The political side of refugees

By Jaydn James, Ashley Ridge HS (Summerville, South Carolina)

Refugee and immigrant service manager for the Charleston and Columbia area in South Carolina, Lindsey LeDuc, said that her services have been doing resettlement since 1992, and the number of people to show up have been pretty decent since then, until this year, under the presidency of Donald Trump.

Last year, services in Columbia received around 239 individuals. This year, they’re on track for only 125.

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“That number is a lot lower due to some of the political decisions made this past year,” LeDuc said. The presidency of Donald Trump has not really helped the community as much as hurt. During President Barack Obama’s years in office, he admitted 110,000 refugees into the US. But, if President Trump has an eight year term, it is estimated he would only bring in 50,000 refugees. Which reduces over half of the total refugees that entered under president Obama’s realm.

LeDuc said her services haven’t just had problems at the White House but at the state level as well. “Last year at the state level we had some anti-refugee bills that passed through the Senate, but we were able to defeat that bill at the house,” LeDuc said. “It was obvious that the bill was very much targeting refugee resettlement work.”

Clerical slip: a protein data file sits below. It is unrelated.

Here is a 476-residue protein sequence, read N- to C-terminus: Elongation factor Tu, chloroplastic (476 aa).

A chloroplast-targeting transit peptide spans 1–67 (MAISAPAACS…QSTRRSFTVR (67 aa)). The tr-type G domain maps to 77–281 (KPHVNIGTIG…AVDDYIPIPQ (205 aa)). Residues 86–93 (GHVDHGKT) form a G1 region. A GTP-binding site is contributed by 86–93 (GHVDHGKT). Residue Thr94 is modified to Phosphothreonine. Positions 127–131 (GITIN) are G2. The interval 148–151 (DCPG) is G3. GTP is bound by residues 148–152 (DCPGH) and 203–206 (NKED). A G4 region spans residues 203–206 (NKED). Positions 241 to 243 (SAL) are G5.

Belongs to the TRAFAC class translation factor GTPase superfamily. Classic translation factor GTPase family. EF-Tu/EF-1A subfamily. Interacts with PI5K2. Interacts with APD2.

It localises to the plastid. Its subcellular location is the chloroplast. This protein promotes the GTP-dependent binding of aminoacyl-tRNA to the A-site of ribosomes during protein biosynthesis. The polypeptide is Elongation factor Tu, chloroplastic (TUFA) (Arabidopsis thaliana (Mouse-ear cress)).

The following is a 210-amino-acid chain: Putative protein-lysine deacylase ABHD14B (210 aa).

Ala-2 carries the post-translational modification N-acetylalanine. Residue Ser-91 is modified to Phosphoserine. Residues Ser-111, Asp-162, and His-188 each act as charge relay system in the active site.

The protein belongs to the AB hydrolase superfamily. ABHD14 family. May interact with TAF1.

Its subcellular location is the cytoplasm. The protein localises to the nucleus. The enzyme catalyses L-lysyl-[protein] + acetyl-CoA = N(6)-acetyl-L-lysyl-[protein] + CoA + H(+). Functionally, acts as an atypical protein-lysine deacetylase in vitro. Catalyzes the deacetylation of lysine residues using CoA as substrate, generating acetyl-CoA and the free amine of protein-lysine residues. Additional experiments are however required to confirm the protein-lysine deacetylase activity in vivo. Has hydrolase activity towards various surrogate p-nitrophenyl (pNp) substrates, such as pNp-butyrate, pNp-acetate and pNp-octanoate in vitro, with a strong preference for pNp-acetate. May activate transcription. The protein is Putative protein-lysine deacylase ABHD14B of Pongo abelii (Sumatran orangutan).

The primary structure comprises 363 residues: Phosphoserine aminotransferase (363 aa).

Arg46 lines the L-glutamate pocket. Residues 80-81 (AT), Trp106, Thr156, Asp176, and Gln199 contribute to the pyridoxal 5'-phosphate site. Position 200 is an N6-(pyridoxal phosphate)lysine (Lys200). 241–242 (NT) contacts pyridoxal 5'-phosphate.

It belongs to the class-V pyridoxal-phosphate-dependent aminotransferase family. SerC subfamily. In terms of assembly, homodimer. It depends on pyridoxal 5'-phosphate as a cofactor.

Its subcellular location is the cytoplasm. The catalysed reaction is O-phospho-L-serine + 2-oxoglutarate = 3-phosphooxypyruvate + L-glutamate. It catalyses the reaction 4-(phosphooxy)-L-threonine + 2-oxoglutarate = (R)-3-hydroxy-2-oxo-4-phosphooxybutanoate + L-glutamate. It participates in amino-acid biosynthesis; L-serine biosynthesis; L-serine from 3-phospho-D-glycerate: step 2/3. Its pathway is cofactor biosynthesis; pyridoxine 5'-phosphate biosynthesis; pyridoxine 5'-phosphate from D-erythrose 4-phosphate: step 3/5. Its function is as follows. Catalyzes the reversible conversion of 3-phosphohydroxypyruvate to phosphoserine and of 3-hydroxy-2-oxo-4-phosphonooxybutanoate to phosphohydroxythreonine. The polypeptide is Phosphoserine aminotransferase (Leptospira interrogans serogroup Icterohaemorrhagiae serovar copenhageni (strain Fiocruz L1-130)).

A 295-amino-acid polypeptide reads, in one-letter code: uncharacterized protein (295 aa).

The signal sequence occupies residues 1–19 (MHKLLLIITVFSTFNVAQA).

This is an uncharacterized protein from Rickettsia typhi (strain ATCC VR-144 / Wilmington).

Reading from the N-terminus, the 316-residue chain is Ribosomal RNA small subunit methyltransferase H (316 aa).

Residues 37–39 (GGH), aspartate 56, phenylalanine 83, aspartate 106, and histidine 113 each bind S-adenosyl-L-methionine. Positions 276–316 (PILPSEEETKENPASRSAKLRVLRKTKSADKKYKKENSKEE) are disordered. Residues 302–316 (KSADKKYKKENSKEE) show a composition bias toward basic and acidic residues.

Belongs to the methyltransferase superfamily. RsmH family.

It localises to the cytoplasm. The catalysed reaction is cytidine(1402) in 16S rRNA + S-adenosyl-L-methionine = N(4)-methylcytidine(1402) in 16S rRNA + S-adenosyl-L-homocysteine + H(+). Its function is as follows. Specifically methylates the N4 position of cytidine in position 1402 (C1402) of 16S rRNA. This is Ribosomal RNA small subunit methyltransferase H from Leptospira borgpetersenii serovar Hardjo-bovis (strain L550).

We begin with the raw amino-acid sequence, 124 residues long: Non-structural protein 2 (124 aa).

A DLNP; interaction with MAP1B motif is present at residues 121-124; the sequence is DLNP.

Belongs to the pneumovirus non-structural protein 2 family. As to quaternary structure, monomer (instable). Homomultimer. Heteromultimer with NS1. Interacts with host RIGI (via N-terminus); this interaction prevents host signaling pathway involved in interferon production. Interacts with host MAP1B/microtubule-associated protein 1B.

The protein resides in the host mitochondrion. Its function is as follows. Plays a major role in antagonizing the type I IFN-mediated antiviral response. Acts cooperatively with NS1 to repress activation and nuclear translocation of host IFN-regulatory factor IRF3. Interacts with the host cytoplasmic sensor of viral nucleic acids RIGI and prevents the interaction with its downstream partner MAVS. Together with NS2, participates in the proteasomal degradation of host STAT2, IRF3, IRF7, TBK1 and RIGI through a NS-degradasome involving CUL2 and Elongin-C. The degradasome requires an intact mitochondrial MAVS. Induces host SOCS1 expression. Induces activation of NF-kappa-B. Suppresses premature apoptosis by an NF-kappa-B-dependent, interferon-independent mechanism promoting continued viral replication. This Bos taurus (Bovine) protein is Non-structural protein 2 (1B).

LeDuc said the bills were stating that refugees would have to register at the state making such information public such as their name, date of birth, address everything. Leduc says that year was very tough when it came to battling the bill.

Leduc definitely had to face the hard truth that year.

“Last year was definitely an eye-opening experience for me,” she said. “I didn’t know how many people had opinions on the other side.”

Most of those assumptions, LeDuc said, came from the news media coverage of the Syrian refugee crisis. She said many news consumers were incorrectly lumping all refugees — regardless of whether they were from Syria — together.

Other bumps in the road that are still trying to be repaired is the funding process. Some of the funding given to the refugees services are funneled through the state office, but at the end of the day, it is still coming from the federal government.

The Federal Government towards each refugee. But, that doesn’t mean the refugee services are all covered.

“At times like now, we are struggling more to make ends meet and we don’t have the same amount of funding.” LeDuc said. However, during that time, organizations and individuals also donated funds to provide for the program, and those funds are typically used for the client’s direct needs. LeDuc said refugee program is not at all a “money maker” for Lutheran Services Carolinas, but instead seen as a service to the refugee community. However, that further complicates the services because even when funding is completely full, it is hard to make ends meet.

[Check out Jaydn’s Snap story about CJI2017!]

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